11 December 2007

Eucalyptus - Tiruvannamalai District

The 7 acre farm in front of my house used to cultivate multiple rice crops throughout the year. Interesting to see that they have now planted Eucalyptus saplings throughout their land. There are numerous Eucalyptus plantations in Tiruvannamalai District, a number of which are located close to Arunachala. The Eucalyptus Tree which is indigenous (with a few exceptions) to Australia and Tasmania, has now been introduced throughout the world. Thinking of all the blights caused by the introduction of non-indigenous crops and animals made me wonder whether “Is local best”.

It seems that this is indeed a relevant question considering an ongoing insect threat which now exists in India caused by an insect pest which came in with the Eucalyptus Tree.

To read of problems in the U.S. go to ‘Letter to Federal Agencies Requests Investigation Concerning Public Health & Environmental Risks of Cryptococcus gatti’
. The letter in part discusses “Cases of C. gattii disease have been increasing in number and also spreading geographically, along with the introduction of Eucalyptus species worldwide. C. gattii has been isolated from Eucalyptus trees in India, Spain, Colombia, Brazil, Paraguay, Africa, USA (California), Mexico and Southeast Asia”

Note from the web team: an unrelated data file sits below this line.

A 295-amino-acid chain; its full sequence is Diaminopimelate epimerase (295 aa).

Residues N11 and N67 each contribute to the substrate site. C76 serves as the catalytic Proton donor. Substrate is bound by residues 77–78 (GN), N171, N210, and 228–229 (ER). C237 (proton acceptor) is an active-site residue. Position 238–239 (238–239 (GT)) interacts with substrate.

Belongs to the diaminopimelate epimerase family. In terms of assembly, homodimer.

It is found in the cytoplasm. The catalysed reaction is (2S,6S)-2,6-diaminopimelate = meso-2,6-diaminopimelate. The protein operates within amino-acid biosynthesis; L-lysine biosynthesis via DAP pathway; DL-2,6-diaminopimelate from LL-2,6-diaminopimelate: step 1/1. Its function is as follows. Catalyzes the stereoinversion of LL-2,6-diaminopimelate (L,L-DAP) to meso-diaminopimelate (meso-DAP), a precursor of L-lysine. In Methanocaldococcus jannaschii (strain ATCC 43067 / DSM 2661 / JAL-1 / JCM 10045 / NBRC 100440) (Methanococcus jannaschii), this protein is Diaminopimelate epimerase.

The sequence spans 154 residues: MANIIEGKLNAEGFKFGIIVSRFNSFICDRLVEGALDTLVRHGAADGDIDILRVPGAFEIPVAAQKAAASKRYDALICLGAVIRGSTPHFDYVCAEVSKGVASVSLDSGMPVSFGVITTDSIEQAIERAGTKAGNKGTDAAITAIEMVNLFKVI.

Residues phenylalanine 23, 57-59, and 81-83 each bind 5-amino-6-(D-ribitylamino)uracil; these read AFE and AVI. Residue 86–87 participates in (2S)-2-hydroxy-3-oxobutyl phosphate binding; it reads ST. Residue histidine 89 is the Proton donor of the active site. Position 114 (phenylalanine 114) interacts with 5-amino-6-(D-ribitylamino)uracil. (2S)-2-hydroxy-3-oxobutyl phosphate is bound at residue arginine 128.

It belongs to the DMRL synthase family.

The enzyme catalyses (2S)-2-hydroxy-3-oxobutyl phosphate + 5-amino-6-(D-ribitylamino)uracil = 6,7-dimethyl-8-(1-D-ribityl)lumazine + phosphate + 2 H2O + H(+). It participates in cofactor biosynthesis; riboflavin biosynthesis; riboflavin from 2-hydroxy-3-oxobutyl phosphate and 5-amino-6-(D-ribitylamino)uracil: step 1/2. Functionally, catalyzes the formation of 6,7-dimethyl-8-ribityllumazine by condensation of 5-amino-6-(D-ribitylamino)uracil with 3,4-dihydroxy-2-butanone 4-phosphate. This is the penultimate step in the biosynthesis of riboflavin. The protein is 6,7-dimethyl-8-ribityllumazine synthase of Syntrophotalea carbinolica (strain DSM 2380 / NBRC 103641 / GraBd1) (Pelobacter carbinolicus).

In some parts of South India farmers are being encouraged to abandoned their traditional farms and specialise in extensive tree plantations. In this respect, environmentalists and international justice groups are voicing their concerns over proliferating tree plantations, as developing countries try to profit from a growing carbon trade. The India Tobacco Company claims to have stepped into the carbon sinks business in order to benefit village communities. For an interesting article on this subject which questions "Who really profits?" read: Indian tobacco giant turns carbon philanthropist

The next Arunachala Grace News, which will be sent out at the end of this month, has an article on the Eucalyptus and the many beneficial properties of the tree and its leaves. If you are not yet a subscriber, you can sign up (at the subscribe facility on the left margin of this site) for a free monthly Arunachala Grace newsletter sent direct to your inbox.

No comments: